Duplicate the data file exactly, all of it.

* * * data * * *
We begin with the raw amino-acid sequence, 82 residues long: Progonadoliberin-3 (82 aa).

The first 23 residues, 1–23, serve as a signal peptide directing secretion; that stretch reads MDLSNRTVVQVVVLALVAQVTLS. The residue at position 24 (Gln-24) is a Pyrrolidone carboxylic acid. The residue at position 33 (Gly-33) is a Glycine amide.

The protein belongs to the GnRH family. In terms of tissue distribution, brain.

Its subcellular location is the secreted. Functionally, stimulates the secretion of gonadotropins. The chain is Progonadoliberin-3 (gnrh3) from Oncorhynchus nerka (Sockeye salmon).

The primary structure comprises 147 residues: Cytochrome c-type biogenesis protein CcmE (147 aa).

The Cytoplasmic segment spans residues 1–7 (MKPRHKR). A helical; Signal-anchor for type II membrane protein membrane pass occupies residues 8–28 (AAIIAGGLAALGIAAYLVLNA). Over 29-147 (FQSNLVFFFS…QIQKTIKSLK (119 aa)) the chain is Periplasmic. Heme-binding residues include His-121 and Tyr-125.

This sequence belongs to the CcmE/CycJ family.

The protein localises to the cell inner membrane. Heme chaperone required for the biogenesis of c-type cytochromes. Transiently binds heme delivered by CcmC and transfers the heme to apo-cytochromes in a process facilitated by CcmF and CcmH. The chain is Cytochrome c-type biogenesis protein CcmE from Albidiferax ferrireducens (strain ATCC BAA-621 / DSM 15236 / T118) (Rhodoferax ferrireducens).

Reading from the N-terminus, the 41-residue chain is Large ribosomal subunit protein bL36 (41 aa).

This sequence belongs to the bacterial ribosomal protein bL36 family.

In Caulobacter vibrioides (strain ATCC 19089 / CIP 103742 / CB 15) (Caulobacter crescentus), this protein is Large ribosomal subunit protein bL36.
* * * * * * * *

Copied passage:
We begin with the raw amino-acid sequence, 82 residues long: Progonadoliberin-3 (82 aa).

The first 23 residues, 1–23, serve as a signal peptide directing secretion; that stretch reads MDLSNRTVVQVVVLALVAQVTLS. The residue at position 24 (Gln-24) is a Pyrrolidone carboxylic acid. The residue at position 33 (Gly-33) is a Glycine amide.

The protein belongs to the GnRH family. In terms of tissue distribution, brain.

Its subcellular location is the secreted. Functionally, stimulates the secretion of gonadotropins. The chain is Progonadoliberin-3 (gnrh3) from Oncorhynchus nerka (Sockeye salmon).

The primary structure comprises 147 residues: Cytochrome c-type biogenesis protein CcmE (147 aa).

The Cytoplasmic segment spans residues 1–7 (MKPRHKR). A helical; Signal-anchor for type II membrane protein membrane pass occupies residues 8–28 (AAIIAGGLAALGIAAYLVLNA). Over 29-147 (FQSNLVFFFS…QIQKTIKSLK (119 aa)) the chain is Periplasmic. Heme-binding residues include His-121 and Tyr-125.

This sequence belongs to the CcmE/CycJ family.

The protein localises to the cell inner membrane. Heme chaperone required for the biogenesis of c-type cytochromes. Transiently binds heme delivered by CcmC and transfers the heme to apo-cytochromes in a process facilitated by CcmF and CcmH. The chain is Cytochrome c-type biogenesis protein CcmE from Albidiferax ferrireducens (strain ATCC BAA-621 / DSM 15236 / T118) (Rhodoferax ferrireducens).

Reading from the N-terminus, the 41-residue chain is Large ribosomal subunit protein bL36 (41 aa).

This sequence belongs to the bacterial ribosomal protein bL36 family.

In Caulobacter vibrioides (strain ATCC 19089 / CIP 103742 / CB 15) (Caulobacter crescentus), this protein is Large ribosomal subunit protein bL36.